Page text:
Forums: Skydiving: Safety and Training: Re: [Lindenwood] "Oh, I'll never downsize beyond xxx sqft.": Edit Log

davelepka  (D 21448)

Aug 10, 2012, 10:14 AM

Views: 3331
Re: [Lindenwood] "Oh, I'll never downsize beyond xxx sqft."

The most common downwind here is toward a row of hangers. We students have to stay a little further back, but many of the staff come back over the top of the hanger during the turn for final

Case in point for 'what you don't know'. You can fly over anything you want, but unless the winds are strong enough that your canopy is coming straight down, you're not going to land on that thing, you're going to land out in front of it due to the forward motion of the canopy.

Beyond that, like I said, take the time to learn how to flat turn, and then you don't have to worry. You would have to be landing within 50 ft of an object to not be able to avoid it. The flat turn is one where your canopy does not pick up speed nor lose altitude in the turn, so you can make such a turn at a very low altitude. You may lose some of your flare power when you get to the ground, but nothing that a good PLF cannot take care of.

The point is that you do have control over your circumstances, and turth be told, if you're going to hit the hanger, any WL is going to hurt and hurt bad. Again, if you really think about the circumstacnes surrounding flying so close to an object at such a low altitude with traffic present, you can see that you would have given up all control of many factors along the way to the point, and if you had retained control of any of those factors, you would not be stuck in the position you think you might end up in.

It's a commonly known concept in skydiving that most incidents are the result of several errors, a 'chain' of mistakes, if you will. Breaking one of those links would make the incident a non-event.

reading about things like 200' swoops under 230+ sqft canopies loaded < 1:1 really helped me appreciate that most canopies are probably a lot more capable of higher-performance lamdings and manuevers than their pilots!

First off, I'm not sure if those numbers are correct. If it's the story I'm thining of, that would have been Scott Miller, one of the pioneers of canopy coaching, high performance canopy flight, and parachute test pilot for PD. As a goof, and to show people that it could be done, he did some swoops on a 200+ sq ft student canopy. I'm not sure he went 200 ft, but he was making the exaggerated point that any canopy can be flown well by a good pilot, in an effort to get people to become good pilots.

Here's the rub, on virtually every other jump he did, he was on a Velo loaded at 2.0 plus and went much further and much faster.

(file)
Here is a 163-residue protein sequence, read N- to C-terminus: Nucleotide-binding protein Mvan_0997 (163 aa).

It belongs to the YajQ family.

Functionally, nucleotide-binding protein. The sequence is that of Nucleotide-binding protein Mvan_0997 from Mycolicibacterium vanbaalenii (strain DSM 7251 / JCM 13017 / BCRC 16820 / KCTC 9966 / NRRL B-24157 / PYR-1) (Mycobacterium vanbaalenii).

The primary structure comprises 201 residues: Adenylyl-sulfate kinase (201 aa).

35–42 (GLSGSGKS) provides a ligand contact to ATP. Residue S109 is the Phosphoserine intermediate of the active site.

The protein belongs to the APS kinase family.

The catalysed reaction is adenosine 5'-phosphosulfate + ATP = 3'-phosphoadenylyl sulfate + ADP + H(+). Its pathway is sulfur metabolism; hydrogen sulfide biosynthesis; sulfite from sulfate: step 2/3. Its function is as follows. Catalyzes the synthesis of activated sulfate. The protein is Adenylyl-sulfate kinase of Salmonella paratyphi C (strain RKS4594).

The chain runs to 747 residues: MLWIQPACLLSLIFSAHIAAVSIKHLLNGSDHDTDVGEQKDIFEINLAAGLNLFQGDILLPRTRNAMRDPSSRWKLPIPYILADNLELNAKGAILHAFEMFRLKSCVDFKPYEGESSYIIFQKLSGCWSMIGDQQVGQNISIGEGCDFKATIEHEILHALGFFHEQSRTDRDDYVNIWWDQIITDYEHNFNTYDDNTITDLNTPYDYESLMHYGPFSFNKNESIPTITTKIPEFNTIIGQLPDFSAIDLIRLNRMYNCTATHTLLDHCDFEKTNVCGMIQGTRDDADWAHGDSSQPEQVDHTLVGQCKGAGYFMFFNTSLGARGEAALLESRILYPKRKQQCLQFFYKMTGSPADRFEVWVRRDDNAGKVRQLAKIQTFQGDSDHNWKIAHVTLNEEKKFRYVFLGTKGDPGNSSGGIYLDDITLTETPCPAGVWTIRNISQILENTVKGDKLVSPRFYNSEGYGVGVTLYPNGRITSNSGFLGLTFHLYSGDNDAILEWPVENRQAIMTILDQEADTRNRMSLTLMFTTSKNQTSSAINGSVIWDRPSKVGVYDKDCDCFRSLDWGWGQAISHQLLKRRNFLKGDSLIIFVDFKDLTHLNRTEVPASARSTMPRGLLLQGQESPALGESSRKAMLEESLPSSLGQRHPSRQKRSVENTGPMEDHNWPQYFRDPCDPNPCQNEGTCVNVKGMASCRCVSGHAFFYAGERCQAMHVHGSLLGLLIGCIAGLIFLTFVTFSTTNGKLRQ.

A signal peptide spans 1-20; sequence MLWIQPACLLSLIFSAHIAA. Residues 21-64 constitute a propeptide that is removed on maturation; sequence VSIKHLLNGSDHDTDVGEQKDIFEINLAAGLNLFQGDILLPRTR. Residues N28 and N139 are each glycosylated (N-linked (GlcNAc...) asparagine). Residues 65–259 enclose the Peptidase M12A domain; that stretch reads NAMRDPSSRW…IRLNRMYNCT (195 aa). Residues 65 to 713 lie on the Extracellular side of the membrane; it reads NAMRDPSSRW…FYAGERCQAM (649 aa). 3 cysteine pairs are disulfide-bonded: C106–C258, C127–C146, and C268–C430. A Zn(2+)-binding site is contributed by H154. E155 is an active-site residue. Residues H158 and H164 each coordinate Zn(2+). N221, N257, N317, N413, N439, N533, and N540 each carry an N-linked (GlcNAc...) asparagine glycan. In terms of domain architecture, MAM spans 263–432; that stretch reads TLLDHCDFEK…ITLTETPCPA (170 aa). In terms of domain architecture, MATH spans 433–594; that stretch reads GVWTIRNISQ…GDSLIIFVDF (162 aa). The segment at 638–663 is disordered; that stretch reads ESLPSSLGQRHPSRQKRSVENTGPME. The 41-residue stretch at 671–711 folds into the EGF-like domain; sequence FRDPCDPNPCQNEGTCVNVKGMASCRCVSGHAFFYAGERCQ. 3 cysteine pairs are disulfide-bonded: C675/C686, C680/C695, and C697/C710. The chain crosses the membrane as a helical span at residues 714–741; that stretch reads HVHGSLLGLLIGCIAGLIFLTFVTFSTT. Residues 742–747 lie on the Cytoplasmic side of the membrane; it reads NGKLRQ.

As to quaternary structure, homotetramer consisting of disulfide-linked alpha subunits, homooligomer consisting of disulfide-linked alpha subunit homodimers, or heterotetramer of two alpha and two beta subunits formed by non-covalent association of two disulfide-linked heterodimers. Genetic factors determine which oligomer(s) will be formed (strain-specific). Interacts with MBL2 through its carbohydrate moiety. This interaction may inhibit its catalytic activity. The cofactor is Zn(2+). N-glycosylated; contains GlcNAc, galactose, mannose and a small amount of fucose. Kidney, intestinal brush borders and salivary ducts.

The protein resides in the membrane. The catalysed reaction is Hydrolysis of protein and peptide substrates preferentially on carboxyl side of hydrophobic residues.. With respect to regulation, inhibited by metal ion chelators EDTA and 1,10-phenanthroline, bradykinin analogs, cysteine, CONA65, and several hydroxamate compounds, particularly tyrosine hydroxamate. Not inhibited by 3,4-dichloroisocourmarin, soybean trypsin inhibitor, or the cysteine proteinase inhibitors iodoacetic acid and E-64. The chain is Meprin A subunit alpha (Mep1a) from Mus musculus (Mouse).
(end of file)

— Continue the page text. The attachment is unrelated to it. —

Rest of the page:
That's the falacy about your example with your 250 Ninja. You claim that you went faster than less skilled riders on faster bikes, which might have been true. The concept of what you're saying came from the track, where just like Scott, fast guys will go out on a slower bike to prove the point to the new guys that it's not all about the equipment. Again, the rub is that after they proved the point, they would get back on their high output liter bikes, and cut even faster laps.

You see, it is important to learn the craft, but to leave yourself behind in terms of the equipment just becasue you think it makes you better is just wrong. Valentino Rossi won the world championship in 125 and 250cc classes multiple times. He proved he could go fast on a little bike, and then you know what he did? He moved up to the 500cc (and then MotoGP) to go really fast on a really fast bike.

I'll suggest again that you're drawing an awful lot of conclusions based on not much expereince. Just like your 250 Ninja sucked on the highway, or long trips, or with a stiff crosswind, so will a canopy at 1 to 1 when you skills have progressed beyond that canopy. Especially when it comes to high performance flight, there are reasons that you don't see guys doing it all the time on a 230 Navigator. I'm not saying that your skills will progress that far, but most people's skills do go beyond 1 to 1, and for you to rule out anything past that is just the wrong approach.

Keep an open mind to all of the possibilites that might come your way in skydiving. Closing yourself off to one idea or the other might slow your progression, or even cause harm or injury. Especially at this early stage, try to avoid coming to conclusions, and maybe try to 'come to questions'. Instead of making up your mind about one thing or another, make it your point to ask questions about those things and see what comes of that.

(This post was edited by davelepka on Aug 10, 2012, 10:15 AM)

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Post edited by davelepka () on Aug 10, 2012, 10:15 AM

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